Tip: Combine both the Value Med and Value Health policies for a better overall combination of protection that is still affordable yet approaches a wide range of coverage expected in a major medical type policy. For some diabetics, this combination is now the best alternative to major medical coverage.
Basic Health Insurance - Most diabetics who live in AK, AL, AZ, DC, DE, GA, HI, IA, IL, IN, KY, MI, MO, MS, MT, ND, NE, OK, PA, RI, or SC are eligible for a limited benefit type of health insurance that pays for some basic out-of-pocket costs but is not designed to be a primary comprehensive coverage. This insurance pays up to $65 for a doctors office visit and up to $2,000 for a surgery. Expenses for diabetes or any other pre-existing medical condition are covered after the policy has been in force for six months, so this is the most generous coverage available for pre-existing medical expenses. One of the primary advantages of this policy is that cash benefits are paid directly to the policyholder in addition to other health plan benefits that may be available from other insurance. This policy is often combined with other medical insurance to improve the overall coverage. This policy has no deductible or required co-payments so can be useful for covering out-of-pocket costs left by other health insurance policies. More information is available at www.basichealthinsurance.net.
Tip: None of these supplemental insurance plans cover diabetic supplies like blood sugar test kits but are designed to provide cash to the policy owner at a time of increased medical costs.
Short term medical insurance
Major medical insurance for 1 to 36 months that excludes coverage for all pre-existing medical conditions is available to most non-insulin dependant diabetics. In all states except Maryland, Maine, New Jersey, New York, Massachusetts and Vermont, non-insulin dependent diabetics can get short term health insurance coverage under the product name Secure STM issued by Standard Security Life. This is a month-to-month coverage for up to six months, but consecutive policies are allowed in most states to stretch coverage for longer periods of time. This is a true comprehensive short term major medical policy offering full coverage up to $1 million for the usual ordinary and necessary medical expenses at any doctor or hospital in the United States. There is no required network of providers. Like all short term medical policies, this insurance excludes coverage for pre-existing medical conditions. This is a great choice when the assigned risk plan is available but the normal cost of medical care does not justify the high price of the more expensive health insurance. The cost of this insurance is only a small fraction of the price of other plans. This insurance is the most likely choice when an applicant needs a immediate coverage and does not need coverage to pay for the pre-existing medical expenses. The policy is usually issued online. The ID card can be downloaded and printed immediately at the time of enrollment.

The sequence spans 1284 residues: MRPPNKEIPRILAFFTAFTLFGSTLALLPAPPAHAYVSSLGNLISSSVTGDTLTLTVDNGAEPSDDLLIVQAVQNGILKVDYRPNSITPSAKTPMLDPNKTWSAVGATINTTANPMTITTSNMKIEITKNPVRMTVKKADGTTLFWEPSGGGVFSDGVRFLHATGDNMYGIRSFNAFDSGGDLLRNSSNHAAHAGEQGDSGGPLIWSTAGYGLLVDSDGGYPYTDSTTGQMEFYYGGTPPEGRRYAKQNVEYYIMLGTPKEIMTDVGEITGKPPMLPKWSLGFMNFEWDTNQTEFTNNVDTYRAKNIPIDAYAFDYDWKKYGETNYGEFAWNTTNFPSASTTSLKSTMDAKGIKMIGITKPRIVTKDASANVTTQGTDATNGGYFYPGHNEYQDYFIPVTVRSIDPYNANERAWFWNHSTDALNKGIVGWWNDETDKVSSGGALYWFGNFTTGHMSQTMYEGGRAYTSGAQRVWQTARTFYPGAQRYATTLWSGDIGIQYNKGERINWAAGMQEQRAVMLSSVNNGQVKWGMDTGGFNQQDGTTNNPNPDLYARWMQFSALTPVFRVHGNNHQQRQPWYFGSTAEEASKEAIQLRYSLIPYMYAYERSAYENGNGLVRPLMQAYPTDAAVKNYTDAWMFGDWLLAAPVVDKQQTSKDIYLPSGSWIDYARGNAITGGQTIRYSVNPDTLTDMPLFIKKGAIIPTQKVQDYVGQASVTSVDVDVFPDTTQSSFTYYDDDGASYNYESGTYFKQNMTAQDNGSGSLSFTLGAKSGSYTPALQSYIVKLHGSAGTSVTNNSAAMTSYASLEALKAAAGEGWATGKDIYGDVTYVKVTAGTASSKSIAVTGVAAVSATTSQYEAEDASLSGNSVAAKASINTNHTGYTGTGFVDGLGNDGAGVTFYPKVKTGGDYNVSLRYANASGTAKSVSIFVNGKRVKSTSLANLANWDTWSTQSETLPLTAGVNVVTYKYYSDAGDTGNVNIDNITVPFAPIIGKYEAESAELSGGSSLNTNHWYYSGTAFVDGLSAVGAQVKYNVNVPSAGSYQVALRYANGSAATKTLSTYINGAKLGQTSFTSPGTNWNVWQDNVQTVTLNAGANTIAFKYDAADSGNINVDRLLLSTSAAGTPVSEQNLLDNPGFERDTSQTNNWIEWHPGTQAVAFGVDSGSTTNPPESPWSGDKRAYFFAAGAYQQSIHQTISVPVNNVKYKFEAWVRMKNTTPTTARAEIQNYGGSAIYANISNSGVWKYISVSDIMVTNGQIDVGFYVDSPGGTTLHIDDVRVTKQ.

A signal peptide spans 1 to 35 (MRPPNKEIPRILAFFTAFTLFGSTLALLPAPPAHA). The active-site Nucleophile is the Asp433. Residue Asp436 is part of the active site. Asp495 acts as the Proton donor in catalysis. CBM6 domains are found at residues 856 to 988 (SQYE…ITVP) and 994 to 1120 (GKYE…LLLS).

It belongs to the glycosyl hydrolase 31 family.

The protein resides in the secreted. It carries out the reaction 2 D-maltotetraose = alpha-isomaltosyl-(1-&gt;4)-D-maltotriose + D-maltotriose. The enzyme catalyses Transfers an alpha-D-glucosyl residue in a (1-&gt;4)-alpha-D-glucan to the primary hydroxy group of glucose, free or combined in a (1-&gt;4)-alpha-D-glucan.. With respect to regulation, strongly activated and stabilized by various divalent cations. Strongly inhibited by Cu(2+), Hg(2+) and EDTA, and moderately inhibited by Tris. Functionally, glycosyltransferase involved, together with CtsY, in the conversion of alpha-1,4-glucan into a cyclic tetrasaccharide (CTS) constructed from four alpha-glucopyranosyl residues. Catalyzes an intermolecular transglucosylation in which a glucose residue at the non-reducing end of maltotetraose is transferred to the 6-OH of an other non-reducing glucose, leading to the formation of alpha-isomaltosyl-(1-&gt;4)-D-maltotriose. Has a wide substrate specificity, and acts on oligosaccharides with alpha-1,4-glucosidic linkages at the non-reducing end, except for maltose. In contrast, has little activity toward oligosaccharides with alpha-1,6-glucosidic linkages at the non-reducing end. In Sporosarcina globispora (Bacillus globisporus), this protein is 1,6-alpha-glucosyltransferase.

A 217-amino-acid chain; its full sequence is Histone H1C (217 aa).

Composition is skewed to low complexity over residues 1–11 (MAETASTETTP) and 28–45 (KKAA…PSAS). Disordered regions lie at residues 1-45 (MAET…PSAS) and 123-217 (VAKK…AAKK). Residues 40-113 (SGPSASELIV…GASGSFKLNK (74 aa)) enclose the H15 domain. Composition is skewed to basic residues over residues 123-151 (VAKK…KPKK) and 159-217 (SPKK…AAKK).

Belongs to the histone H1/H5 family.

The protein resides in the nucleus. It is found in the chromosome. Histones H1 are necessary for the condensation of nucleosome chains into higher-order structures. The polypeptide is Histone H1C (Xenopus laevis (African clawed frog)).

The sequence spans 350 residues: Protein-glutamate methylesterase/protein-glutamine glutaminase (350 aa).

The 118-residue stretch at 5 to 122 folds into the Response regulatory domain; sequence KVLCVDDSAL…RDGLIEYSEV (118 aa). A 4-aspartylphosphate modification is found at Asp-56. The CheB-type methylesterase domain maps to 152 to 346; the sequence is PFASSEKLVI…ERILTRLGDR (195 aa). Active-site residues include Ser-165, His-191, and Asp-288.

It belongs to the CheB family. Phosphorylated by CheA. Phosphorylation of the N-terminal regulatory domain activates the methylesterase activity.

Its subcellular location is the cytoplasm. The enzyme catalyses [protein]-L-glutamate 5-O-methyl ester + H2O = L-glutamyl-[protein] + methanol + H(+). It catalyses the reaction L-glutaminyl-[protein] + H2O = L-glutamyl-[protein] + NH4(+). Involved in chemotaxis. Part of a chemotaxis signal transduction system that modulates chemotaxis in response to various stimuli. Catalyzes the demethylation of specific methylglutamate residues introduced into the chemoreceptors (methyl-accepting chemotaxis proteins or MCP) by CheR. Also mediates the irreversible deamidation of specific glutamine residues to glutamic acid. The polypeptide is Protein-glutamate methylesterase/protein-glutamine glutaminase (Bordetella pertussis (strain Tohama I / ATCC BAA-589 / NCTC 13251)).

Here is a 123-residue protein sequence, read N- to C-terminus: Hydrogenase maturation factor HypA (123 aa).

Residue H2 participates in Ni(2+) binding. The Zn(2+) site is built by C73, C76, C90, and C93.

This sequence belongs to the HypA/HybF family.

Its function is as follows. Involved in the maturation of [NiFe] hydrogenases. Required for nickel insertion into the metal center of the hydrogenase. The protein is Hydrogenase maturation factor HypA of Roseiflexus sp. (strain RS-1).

For longer term coverage, there is also a 36 month version of this policy called Secure STM 12x3. The more expensive Secure STM 12x3 is most likely the best choice of coverage for a non-insulin dependant diabetic who needs coverage for more than a year because it provides full major medical benefits for medical costs other than pre-existing medical condition (diabetes would be a pre-existing medical condition) and guarantees renewability for three years. No other insurance policy, to our knowledge, offers this combination of benefits at this level of affordability.
A less expensive version called Secure Lite STM is also available with a lower level of benefits. Remember that short term medical insurance policies never cover pre-existing medical expenses, and that usually means that diabetic treatment will not be covered (unless the problem first arises during the life if the policy). At this time short term medical insurance is available to insulin dependent diabetics.